At first glance it looked like your average triathlon training camp. On a conference-room table strewn with lunch leftovers, a thoughtful organizer had placed energy bars and gels out in baskets. An array of running shoes and water bottles decorated the floor, and the men and women milling about were muscular and lean.

It wouldn’t have taken an observer long, however, to see that this group of people had something other than their athletic passion in common. In addition to their colorful bike jerseys and running hats, each triathlete sported a prosthetic limb, some part of a leg, others a foot or an arm.

This past weekend, these 25 athletes—including eight wounded veterans—shared another experience. They participated in the country’s first-ever paratriathlete training camp of its kind, put on by the Challenged Athletes Foundation and four elite coaches (Paul Huddle of, Sergio Borges of Sergio Borges X Training, Mark Sortio of Multisport Performance Institute, and Peter Harsch, a USA Triathlon Certified coach). Over the course of the three-day camp, the athletes were shuttled back and forth between the conference center, a nearby high school pool and track, and San Diego’s many outdoor training spots to learn and practice a variety of new techniques.

CAF bike fit 2

Two athletes receive bike fit instruction

“You’re responsible for yourself; a professional fitter just gives you another set of eyes,” Mark Sortino, himself a certified fitter, says from the front of the room. He’s launching into a bike fit session with five of the athletes, who are perched on trainers in a neat row. Upstairs, Sergio Borges conducts running gait analysis with another small group, his instructions clear, even over the whirring treadmill. “Tell your body what you want it to do,” he says. “Your legs should always be underneath your body, kind of like when you’re pedaling on a bike.”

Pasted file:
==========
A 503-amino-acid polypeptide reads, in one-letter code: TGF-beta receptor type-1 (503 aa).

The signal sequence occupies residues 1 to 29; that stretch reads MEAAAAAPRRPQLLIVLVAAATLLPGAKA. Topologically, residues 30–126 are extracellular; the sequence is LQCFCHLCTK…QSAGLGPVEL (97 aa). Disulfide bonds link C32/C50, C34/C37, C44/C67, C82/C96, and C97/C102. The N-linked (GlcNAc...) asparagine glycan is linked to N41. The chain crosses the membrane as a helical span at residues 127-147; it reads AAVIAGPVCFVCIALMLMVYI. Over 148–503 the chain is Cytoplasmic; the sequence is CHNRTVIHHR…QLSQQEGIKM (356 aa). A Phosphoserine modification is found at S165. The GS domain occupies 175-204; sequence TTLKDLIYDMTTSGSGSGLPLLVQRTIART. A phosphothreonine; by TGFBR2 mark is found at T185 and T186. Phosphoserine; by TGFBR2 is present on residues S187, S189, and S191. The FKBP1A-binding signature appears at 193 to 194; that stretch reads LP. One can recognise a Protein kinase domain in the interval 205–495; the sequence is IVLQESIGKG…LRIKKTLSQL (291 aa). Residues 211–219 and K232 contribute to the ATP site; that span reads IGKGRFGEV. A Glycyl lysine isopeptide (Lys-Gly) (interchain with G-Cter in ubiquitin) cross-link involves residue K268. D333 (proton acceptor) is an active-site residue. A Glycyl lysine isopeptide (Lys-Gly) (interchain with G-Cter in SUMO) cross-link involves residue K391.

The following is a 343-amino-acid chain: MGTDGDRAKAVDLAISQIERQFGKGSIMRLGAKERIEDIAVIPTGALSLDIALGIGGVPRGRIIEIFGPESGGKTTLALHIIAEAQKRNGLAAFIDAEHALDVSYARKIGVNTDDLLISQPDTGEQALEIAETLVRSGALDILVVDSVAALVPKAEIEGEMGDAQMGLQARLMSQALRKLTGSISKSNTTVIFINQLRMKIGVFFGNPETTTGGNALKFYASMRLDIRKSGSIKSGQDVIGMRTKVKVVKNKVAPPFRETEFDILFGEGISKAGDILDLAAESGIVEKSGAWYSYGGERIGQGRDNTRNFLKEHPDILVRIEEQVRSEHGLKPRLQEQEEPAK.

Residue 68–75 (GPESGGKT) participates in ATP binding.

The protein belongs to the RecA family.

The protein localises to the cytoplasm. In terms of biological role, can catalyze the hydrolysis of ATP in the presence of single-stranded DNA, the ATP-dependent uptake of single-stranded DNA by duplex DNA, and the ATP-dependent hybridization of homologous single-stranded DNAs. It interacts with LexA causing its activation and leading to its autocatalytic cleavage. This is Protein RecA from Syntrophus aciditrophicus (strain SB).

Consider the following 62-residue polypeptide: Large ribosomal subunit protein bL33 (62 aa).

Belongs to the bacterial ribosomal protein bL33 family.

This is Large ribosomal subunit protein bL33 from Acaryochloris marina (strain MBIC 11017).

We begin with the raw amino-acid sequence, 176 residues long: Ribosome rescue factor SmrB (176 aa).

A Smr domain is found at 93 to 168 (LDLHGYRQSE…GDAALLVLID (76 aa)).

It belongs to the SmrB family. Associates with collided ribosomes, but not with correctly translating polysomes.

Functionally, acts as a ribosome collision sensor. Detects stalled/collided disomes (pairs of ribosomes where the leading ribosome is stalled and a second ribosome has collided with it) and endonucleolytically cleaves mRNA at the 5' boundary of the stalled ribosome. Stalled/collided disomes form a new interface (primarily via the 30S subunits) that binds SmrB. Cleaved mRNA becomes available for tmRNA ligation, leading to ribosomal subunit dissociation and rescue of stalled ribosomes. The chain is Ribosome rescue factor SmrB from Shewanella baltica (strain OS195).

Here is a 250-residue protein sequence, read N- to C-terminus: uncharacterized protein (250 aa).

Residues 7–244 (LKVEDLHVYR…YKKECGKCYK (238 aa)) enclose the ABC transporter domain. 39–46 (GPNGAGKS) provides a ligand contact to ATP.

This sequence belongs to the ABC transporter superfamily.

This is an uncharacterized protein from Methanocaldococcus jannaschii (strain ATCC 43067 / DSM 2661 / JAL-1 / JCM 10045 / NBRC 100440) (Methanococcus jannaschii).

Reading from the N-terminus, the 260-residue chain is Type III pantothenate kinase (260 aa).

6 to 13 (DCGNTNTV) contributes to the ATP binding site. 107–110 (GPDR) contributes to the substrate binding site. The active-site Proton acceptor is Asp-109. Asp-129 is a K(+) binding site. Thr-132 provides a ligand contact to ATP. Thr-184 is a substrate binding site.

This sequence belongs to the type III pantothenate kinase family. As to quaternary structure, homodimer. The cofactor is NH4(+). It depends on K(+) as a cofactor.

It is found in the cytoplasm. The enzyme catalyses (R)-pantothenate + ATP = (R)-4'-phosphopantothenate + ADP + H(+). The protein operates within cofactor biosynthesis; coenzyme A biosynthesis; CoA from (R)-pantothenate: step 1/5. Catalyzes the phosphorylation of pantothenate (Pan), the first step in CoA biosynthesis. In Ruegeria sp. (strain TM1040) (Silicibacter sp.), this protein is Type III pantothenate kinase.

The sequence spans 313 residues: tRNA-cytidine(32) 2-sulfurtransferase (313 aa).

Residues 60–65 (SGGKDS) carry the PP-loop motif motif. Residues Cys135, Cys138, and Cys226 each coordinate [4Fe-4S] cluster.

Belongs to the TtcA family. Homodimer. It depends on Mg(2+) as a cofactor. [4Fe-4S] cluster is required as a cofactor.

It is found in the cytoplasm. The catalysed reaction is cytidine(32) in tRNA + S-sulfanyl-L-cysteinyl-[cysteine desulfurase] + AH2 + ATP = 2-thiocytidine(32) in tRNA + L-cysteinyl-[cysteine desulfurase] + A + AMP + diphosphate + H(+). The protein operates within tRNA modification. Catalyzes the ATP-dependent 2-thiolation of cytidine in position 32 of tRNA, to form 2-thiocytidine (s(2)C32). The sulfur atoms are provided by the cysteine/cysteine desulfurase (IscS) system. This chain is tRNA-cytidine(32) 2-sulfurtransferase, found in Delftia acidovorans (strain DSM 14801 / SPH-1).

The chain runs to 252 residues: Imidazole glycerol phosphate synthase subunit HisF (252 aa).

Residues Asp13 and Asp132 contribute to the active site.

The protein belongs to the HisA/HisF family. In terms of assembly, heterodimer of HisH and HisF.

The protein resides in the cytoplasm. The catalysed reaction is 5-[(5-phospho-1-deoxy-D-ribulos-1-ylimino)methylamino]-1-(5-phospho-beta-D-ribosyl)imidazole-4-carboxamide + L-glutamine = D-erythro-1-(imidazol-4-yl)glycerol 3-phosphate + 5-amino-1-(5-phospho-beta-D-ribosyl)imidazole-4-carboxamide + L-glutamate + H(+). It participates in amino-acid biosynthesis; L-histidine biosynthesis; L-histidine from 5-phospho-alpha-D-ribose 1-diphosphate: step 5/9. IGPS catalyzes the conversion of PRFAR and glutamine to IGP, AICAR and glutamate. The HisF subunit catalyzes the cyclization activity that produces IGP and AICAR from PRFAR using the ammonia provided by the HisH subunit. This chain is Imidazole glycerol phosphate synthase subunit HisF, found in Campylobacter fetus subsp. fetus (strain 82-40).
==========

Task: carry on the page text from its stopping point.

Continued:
Chicago native Jean Draper listens intently. She lost the bottom part of her leg five years ago when an inexperienced driver trying to parallel park hit the gas pedal instead of the brake. Darper had been bent over, buckling her youngest child into a car seat, and didn’t see the out of control vehicle. Draper was a runner who had just started to dabble in sprint distance triathlons. Prosthetics helped her start running again three years ago, and then her husband pushed her to get back into triathlon, too. While racing her first Olympic-distance triathlon last year in New York, someone from CAF met Draper and invited her to be part of the camp.

“With the people they’re bringing in, it’s just this higher level of knowledge” Draper said of her experience at the camp so far. Even though last year she placed first in New York (in the ITU’s “TRI 5,” or below-knee amputee division) and third at the ITU World Championship in Australia, Draper says she still needs a great deal of instruction, especially on the bike. With only one morning under her belt, the blonde-haired mother of two said she’d already had a few realizations. “During this morning’s swim workout I was all of a sudden just like, ‘Oh my God, I get it.’” Draper, who says her injury has been an “emotional full-circle,” plans to race the Chicago Triathlon next weekend and the Chicago Marathon this fall.